Mealtime is a strong treatment component at Turning Winds. Sitting around a table and having a great conversation is a timeless ritual that deepens relationships and imparts a sense of renewal. This daily routine quickly and effortlessly becomes a disciplined and anticipated familiar event. Members of staff eat meals with the kids and engage in a more casual and relaxed way as part of the group.
Our teens not only learn about the importance of nutrition and exercise as keys to maintaining a healthy lifestyle, but they also live it. It is our philosophy that as Turning Winds students become physically healthy they are able to invest more of themselves emotionally, therefore engaging fully in the therapeutic process. Health and wellness are important tools we use to help facilitate change at our therapeutic school with the teens we work with.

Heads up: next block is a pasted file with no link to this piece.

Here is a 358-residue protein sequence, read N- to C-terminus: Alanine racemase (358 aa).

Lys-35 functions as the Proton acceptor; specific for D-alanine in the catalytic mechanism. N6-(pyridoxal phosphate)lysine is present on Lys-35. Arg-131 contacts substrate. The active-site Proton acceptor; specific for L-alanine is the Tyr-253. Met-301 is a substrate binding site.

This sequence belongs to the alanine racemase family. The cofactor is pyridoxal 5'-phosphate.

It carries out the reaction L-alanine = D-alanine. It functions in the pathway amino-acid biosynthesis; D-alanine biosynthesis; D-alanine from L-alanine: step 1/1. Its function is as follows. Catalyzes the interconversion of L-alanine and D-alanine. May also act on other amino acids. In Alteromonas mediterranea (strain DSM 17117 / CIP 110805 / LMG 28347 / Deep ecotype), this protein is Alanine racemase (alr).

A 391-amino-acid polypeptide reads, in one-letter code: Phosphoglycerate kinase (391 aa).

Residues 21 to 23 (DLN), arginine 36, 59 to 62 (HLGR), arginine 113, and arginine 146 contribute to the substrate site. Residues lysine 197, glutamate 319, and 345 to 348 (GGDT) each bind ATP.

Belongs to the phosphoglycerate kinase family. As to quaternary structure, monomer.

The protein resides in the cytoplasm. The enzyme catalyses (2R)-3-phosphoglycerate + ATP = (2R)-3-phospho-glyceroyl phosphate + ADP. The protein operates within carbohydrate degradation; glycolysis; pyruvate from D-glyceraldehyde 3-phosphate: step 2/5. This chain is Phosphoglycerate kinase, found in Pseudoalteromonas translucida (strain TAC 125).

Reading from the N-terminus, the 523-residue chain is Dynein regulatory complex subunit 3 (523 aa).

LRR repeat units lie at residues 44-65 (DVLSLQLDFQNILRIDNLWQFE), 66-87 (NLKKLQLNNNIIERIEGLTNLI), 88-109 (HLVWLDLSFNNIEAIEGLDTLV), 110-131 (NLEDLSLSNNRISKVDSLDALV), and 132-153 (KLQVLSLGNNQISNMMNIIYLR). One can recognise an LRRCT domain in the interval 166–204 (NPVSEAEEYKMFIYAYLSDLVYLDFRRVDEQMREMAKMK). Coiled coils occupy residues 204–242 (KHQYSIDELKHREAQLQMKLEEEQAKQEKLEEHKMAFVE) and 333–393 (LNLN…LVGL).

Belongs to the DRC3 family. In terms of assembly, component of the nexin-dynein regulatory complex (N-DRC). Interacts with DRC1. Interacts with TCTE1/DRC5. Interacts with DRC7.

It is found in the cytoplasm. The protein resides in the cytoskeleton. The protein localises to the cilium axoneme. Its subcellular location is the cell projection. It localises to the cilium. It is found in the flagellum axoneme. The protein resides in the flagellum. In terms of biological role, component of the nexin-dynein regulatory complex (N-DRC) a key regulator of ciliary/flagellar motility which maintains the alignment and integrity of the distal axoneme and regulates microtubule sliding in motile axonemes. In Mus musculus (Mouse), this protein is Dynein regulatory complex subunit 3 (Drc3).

A nutritionist oversees all of the chef-prepared meals that are designed to improve physical and mental health. Kids occasionally help out in the kitchen and learn culinary techniques that support self-care and self-reliance. Fruits and vegetables are left out as snacks. The program works on adjusting perceptions around food and establishing healthy eating habits.
In cases where struggles with food intake have been diagnosed, we have medical and clinical staff to help customize meal plans. Specialized dietary requests can be accommodated as well, including vegan, vegetarian, or gluten-free meals.
Head chef Veronica Langton is an experienced and excellent international cook who is in charge of ordering, preparing, and creating delicious meals for the students and her colleagues. Langton puts her whole heart into every meal she prepares but she does much more than cooking.
She tries to connect with new students as soon as possible. “Sometimes it’s not that easy,” she says. “They’re often kind of upset when they arrive. So, after a while, I go around and say, ‘hey, what is your favorite food?’ After they tell me, I can fix something that makes them feel better. Soon they say, ‘Veronica, what’s for lunch? What’s for dinner?’ I like to make them fun food, for them to feel connected and they like it.”